The transition from amateur to professional is a dramatic, harrowing, and ultimately triumphal passage. The recipe for such a passage – blood, sweat, tears – is an unfamiliar one when cooked up in the kitchen of professional videogames. But it becomes altogether familiar once again when the players’ personal dramas are uncovered.
Author Michael Kane observes with wit and generosity the incubation, the aspiration, the resistance, and birth of professional videogaming’s debut on national television. Kane, a journalist from the New York Post, embeds himself with two of America’s top “e-sports” teams, Team 3D and CompLexity, circa 2006. He studies their origins, their growth, and their regressions inside and outside the world’s number one competitive first-person shooter, Counter-Strike.
Throughout Game Boys are comparisons and contrasts to professional sports like football, basketball, and hockey. To a group like Team 3D or CompLexity, the team leader is their “quarterback.” The “shoutcasters” at official videogaming events are “the wannabe John Madden and Al Michaels of e-sports.” At the end of a match, the teams pass by each other and slap hands “like two Little League baseball teams.”
Kane lays the sports analogies on thick, but that’s because there’s a mountain of preconceived notions to scale. Notions carried even by gamers like myself; I didn’t consider videogames to be sports. I felt the term “e-sports” in itself was oxymoronic. I thought manipulating a mouse and keyboard could never equate to the skills required to reach the Georgia Dome or Fenway Park. Heck, I didn’t even think those skills could get you through a backyard game of two-hand touch.
The truth, even to a wary-eyed skeptic such as myself, is that Counter-Strike can very much be elevated to that of a sport. Counter-Strike occupies a virtual space as opposed to a physical one, but the mentality that drives professional videogaming is immediately recognizable when abutted against sports like soccer and baseball. Practice is paramount, strategy is key, teamwork is a must, and execution is the proof. At first, Kane’s waxing over endless sports analogies is not affective. He compares Team 3D and CompLexity to the rivalry between Ohio State and Michigan, or Duke and North Carolina. To be fair, these aren’t his own hyperboles at work here: Team 3D had already been referred to as the New York Yankees of Counter-Strike.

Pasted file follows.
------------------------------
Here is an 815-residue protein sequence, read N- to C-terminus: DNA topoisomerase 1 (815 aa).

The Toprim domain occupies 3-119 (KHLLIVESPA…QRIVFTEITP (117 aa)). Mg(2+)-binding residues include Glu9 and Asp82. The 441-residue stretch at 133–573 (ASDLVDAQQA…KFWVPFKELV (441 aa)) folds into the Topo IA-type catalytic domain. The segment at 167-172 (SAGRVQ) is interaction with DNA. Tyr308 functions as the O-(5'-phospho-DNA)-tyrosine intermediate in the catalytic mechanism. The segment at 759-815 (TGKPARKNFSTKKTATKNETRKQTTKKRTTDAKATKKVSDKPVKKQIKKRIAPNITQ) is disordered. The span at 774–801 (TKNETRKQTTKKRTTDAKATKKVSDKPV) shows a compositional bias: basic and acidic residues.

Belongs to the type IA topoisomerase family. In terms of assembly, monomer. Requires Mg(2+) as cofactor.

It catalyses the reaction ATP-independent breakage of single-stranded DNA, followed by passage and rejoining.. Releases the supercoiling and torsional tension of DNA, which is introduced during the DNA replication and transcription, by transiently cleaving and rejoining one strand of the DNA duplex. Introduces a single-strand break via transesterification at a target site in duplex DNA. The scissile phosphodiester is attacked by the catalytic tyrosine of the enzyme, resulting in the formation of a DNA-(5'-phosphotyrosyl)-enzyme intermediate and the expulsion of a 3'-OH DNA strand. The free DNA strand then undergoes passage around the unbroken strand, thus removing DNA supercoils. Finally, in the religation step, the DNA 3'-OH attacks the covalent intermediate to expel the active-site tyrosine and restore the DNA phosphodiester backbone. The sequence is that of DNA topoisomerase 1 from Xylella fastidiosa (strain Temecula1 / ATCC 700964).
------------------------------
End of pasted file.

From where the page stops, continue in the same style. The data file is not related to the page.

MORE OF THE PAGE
The players’ drama doesn’t start or stop on a computer screen. Danny “fRoD” Montaner, the number one Counter-Strike player on the planet, can’t earn his own father’s respect when it comes to his professional gaming pursuits. On the flip side, Tyler “Storm” Wood has a mom that watches his matches online, and a father that feels pro gaming is “comparable to any job.” When it comes to public relations, Dave “Moto” Geffen is a good-looking guy, and one that doesn’t choke when the TV cameras need a quote. Matt “Warden” Dickens, however, is overweight and suffers the full brunt of fat jokes that internet pranksters crop up.
Were Game Boys merely about recounting wins and losses on Counter-Strike maps, then any chance to emotionally invest in the players would be tragically lost. But Kane brings so many rich, desperate, humorous, and brave details to the page. Those are the details that don’t make it onto TV cameras, don’t come up in the post-game interviews, and don’t translate onto the focused-yet-zombified players’ expressions locked onto 1024x768 monitor resolutions.
Something else the interviewers never ask is how much money these players are making. From the out-of-pocket expenses burying CompLexity’s manager, to the tens of thousands fattening Team 3D’s pockets, the rivalry isn’t just personal, it’s monetary. It isn’t just “frags” and bragging rights, it’s travel expenses and free hardware. It isn’t just spawn points, it’s sponsorships. Seeing the dollar figures grow from tournament winnings also plays a significant role in mainstream and corporate acceptance. And mainstream acceptance is hard-won when the world hears the word “videogames” and pictures acne-ridden nerds slacking off and living in mom’s basement.
That stereotype is another roadblock that Kane attempts to overcome. While Game Boys is a validation of all things Counter-Strike, including the removal of labels affixed to the players themselves, he keeps other e-sports marginalized. He refers to Guitar Hero as nothing more than a “kiddie game,” and he slights World of Warcraft players by calling them “junkies,” and accusing them of playing a game that “doesn’t resolve a damn thing.” Kane’s apparent argument is that succinct, timed rounds of Counter-Strike trump the open-ended format of an MMORPG. His comparison is imperfect, of course, since player-versus-player combat in World of Warcraft arenas likewise adhere to clocked rounds and body-count resolutions. He may be splitting hairs.
But Kane isn’t here to endorse all gaming as legitimate e-sports. That isn’t the plan. He’s here to champion Counter-Strike and its X and O stratagems, its pixel by pixel hand-eye coordination, and its make-or-break need for camaraderie. Anything else – from Stephen Baldwin making an unsolicited tournament appearance, to a Miss World Series of Video Games beauty pageant – is fair game to take shots at.
During his Game Boys research, Kane himself transitions from ignorance to skepticism to unwavering belief. Once videogaming emerges from basement LAN parties to fully-sponsored, center-staged, televised events, Kane feels his journey is complete. He is unmistakably proud as Team 3D and CompLexity transition into the still-burgeoning arena of going pro in the videogame world.
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